The Centers for Disease Control and Prevention (CDC) recently released its annual report on adolescent vaccination coverage.
While it’s encouraging to see slight improvement in vaccination rates, too many Colorado teens remain under-vaccinated against serious infectious diseases. Rates are particularly low for the human papillomavirus (HPV) vaccination series in Colorado – only 52.1 percent of girls and 44 percent of boys completed the HPV series. Nationally, just 39.1 percent of teens have received the recommended second dose of quadrivalent meningococcal conjugate vaccine (MenACWY), which means they might not be protected against meningococcal meningitis. Additionally, in 2015, less than half of teens 13 through 17 years of age received the influenza vaccine.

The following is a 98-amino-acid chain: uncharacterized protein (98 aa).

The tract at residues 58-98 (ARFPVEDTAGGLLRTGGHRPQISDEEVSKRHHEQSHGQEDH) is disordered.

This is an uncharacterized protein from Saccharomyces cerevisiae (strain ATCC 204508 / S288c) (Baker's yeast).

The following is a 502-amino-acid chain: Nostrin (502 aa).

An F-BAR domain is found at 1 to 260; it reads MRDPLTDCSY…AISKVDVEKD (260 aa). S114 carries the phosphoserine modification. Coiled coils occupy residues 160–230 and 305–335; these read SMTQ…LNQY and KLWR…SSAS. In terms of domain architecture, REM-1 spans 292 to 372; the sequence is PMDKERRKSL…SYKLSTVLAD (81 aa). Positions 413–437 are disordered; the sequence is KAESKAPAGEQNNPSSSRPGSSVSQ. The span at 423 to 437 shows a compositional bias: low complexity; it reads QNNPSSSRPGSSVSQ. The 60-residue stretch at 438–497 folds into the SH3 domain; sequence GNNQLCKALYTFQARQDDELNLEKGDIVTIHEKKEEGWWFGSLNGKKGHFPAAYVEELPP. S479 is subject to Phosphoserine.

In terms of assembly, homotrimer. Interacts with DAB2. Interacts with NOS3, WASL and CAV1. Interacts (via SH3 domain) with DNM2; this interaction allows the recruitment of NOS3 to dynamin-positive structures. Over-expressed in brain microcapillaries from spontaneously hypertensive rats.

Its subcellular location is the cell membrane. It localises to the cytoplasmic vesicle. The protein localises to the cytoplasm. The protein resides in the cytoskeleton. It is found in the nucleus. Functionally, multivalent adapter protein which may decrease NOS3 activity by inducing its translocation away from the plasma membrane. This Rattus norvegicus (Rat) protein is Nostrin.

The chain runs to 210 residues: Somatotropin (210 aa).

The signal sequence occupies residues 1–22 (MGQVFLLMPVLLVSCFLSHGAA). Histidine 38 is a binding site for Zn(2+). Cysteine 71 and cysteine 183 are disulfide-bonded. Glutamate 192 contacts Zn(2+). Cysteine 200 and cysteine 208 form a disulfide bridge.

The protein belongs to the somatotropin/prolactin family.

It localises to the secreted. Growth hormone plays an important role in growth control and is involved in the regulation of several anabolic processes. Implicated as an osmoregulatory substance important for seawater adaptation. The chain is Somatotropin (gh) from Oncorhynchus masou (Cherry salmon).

In honor of National Immunization Awareness Month, Jefferson County Public Health (JCPH) encourages parents to ensure their child is up to date on all recommended immunizations, including the HPV (human papillomavirus) vaccine, before heading back to school.
Guest post by Heather Carlsen
As parents, we all want to do the best we can by our kids. We want to minimize the amount we screw them up. However, I think we can all readily admit that screwing our kids up is just part of the game, the nature of the beast. I am a mother of an 11-year-old boy, with blue hair who loves acting and video games. I am the mother of a 4-year-old girl whose favorite pastime is fighting imaginary zombies, dressed as a princess while covered in marker tattoos (thanks, Moana!). And, I am a new mom to a just-barely 2-month-old girl who is still mostly un-screwed up. Except for one thing: She hates people touching her feet. Now, I get that it is a fairly normal thing to not like. In this case, though, it is way more nurture than nature. Read more
By Aimee Pugh-Bernard, PhD
In the eleventh installment of the Immunology 101 Series, Aimee will explain the basics of the infectious disease mumps and the science behind the vaccines available for mumps.